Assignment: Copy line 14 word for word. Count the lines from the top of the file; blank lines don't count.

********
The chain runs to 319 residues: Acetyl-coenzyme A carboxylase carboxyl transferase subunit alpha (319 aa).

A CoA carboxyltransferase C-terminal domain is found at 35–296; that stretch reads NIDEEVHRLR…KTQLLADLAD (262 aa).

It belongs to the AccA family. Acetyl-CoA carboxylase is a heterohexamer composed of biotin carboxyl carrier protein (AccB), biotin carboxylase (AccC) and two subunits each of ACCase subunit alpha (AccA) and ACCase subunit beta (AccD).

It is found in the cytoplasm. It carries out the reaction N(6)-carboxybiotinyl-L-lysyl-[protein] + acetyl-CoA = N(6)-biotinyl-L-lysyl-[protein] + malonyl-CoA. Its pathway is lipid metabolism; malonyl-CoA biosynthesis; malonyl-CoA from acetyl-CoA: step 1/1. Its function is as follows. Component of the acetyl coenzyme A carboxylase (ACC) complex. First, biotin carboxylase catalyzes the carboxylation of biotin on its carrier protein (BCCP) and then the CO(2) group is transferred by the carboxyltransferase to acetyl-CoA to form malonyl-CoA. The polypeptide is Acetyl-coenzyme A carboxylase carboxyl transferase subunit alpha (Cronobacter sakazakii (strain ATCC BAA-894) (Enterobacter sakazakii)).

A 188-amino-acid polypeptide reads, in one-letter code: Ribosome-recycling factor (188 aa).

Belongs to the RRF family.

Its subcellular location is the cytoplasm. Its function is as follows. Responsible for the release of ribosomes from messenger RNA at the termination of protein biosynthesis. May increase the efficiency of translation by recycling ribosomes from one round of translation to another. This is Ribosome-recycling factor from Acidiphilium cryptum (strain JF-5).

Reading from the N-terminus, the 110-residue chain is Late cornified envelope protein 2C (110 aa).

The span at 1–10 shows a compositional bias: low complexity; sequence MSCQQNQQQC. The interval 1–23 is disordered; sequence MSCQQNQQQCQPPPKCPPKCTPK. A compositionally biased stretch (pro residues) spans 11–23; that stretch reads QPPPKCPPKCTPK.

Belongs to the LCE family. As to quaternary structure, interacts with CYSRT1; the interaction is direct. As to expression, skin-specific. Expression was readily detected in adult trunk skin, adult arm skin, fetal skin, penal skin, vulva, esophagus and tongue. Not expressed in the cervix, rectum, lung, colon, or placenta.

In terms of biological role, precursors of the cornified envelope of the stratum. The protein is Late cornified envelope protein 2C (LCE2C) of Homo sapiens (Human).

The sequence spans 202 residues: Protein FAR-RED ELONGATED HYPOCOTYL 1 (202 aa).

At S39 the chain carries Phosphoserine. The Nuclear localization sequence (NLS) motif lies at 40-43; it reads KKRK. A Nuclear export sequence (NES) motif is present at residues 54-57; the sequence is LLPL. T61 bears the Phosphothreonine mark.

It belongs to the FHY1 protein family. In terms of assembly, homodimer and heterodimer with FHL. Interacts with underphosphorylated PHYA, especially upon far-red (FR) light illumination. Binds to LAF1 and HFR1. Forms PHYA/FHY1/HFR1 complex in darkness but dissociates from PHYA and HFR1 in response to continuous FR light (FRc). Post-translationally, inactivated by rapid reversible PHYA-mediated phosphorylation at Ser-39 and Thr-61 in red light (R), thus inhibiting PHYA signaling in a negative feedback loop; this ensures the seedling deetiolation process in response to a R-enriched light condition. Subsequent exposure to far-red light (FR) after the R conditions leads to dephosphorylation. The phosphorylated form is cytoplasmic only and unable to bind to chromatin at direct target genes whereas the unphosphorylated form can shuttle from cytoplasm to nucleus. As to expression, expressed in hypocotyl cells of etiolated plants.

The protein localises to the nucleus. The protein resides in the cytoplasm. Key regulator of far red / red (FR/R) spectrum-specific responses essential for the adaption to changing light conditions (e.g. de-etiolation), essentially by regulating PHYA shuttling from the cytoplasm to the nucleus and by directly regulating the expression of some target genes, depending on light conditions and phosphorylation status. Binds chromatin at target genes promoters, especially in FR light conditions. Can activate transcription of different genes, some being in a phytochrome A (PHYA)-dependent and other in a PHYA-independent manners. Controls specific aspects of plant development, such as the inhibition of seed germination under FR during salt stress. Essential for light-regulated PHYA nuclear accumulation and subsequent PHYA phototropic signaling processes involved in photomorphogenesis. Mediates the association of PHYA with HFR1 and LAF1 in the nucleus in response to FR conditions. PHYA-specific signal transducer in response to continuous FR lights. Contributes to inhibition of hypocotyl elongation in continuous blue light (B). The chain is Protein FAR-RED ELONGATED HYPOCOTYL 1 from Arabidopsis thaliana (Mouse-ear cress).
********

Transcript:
It belongs to the FHY1 protein family. In terms of assembly, homodimer and heterodimer with FHL. Interacts with underphosphorylated PHYA, especially upon far-red (FR) light illumination. Binds to LAF1 and HFR1. Forms PHYA/FHY1/HFR1 complex in darkness but dissociates from PHYA and HFR1 in response to continuous FR light (FRc). Post-translationally, inactivated by rapid reversible PHYA-mediated phosphorylation at Ser-39 and Thr-61 in red light (R), thus inhibiting PHYA signaling in a negative feedback loop; this ensures the seedling deetiolation process in response to a R-enriched light condition. Subsequent exposure to far-red light (FR) after the R conditions leads to dephosphorylation. The phosphorylated form is cytoplasmic only and unable to bind to chromatin at direct target genes whereas the unphosphorylated form can shuttle from cytoplasm to nucleus. As to expression, expressed in hypocotyl cells of etiolated plants.